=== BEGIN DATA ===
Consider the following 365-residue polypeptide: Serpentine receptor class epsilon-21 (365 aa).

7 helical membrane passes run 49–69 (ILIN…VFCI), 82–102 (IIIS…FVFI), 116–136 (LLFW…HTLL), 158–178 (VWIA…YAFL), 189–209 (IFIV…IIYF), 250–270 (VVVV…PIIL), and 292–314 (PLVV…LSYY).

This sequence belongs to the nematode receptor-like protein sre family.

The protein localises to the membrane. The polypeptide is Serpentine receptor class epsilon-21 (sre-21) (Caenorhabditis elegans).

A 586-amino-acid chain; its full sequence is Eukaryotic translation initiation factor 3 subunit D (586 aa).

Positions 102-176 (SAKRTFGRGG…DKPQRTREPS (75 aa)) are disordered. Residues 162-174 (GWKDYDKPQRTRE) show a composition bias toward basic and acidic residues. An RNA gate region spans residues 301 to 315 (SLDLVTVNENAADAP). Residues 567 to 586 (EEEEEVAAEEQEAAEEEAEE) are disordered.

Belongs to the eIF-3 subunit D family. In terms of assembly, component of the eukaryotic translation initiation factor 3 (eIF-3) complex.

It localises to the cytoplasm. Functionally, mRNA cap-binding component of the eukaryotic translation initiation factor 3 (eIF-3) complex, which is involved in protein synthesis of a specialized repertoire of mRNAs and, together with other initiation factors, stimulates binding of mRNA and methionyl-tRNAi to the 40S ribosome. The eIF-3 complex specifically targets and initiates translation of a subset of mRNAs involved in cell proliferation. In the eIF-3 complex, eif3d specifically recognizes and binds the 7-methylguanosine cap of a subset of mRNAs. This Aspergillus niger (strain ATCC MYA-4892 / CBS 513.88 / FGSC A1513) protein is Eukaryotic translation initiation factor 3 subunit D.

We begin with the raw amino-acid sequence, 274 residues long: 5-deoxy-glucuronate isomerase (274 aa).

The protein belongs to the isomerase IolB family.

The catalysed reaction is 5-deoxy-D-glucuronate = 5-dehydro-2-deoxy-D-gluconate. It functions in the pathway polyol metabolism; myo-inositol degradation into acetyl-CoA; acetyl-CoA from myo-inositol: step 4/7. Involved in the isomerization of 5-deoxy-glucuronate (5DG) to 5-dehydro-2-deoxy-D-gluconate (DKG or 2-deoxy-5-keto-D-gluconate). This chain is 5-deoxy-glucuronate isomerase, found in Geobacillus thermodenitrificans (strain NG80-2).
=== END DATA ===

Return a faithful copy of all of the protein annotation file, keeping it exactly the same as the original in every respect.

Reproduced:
Consider the following 365-residue polypeptide: Serpentine receptor class epsilon-21 (365 aa).

7 helical membrane passes run 49–69 (ILIN…VFCI), 82–102 (IIIS…FVFI), 116–136 (LLFW…HTLL), 158–178 (VWIA…YAFL), 189–209 (IFIV…IIYF), 250–270 (VVVV…PIIL), and 292–314 (PLVV…LSYY).

This sequence belongs to the nematode receptor-like protein sre family.

The protein localises to the membrane. The polypeptide is Serpentine receptor class epsilon-21 (sre-21) (Caenorhabditis elegans).

A 586-amino-acid chain; its full sequence is Eukaryotic translation initiation factor 3 subunit D (586 aa).

Positions 102-176 (SAKRTFGRGG…DKPQRTREPS (75 aa)) are disordered. Residues 162-174 (GWKDYDKPQRTRE) show a composition bias toward basic and acidic residues. An RNA gate region spans residues 301 to 315 (SLDLVTVNENAADAP). Residues 567 to 586 (EEEEEVAAEEQEAAEEEAEE) are disordered.

Belongs to the eIF-3 subunit D family. In terms of assembly, component of the eukaryotic translation initiation factor 3 (eIF-3) complex.

It localises to the cytoplasm. Functionally, mRNA cap-binding component of the eukaryotic translation initiation factor 3 (eIF-3) complex, which is involved in protein synthesis of a specialized repertoire of mRNAs and, together with other initiation factors, stimulates binding of mRNA and methionyl-tRNAi to the 40S ribosome. The eIF-3 complex specifically targets and initiates translation of a subset of mRNAs involved in cell proliferation. In the eIF-3 complex, eif3d specifically recognizes and binds the 7-methylguanosine cap of a subset of mRNAs. This Aspergillus niger (strain ATCC MYA-4892 / CBS 513.88 / FGSC A1513) protein is Eukaryotic translation initiation factor 3 subunit D.

We begin with the raw amino-acid sequence, 274 residues long: 5-deoxy-glucuronate isomerase (274 aa).

The protein belongs to the isomerase IolB family.

The catalysed reaction is 5-deoxy-D-glucuronate = 5-dehydro-2-deoxy-D-gluconate. It functions in the pathway polyol metabolism; myo-inositol degradation into acetyl-CoA; acetyl-CoA from myo-inositol: step 4/7. Involved in the isomerization of 5-deoxy-glucuronate (5DG) to 5-dehydro-2-deoxy-D-gluconate (DKG or 2-deoxy-5-keto-D-gluconate). This chain is 5-deoxy-glucuronate isomerase, found in Geobacillus thermodenitrificans (strain NG80-2).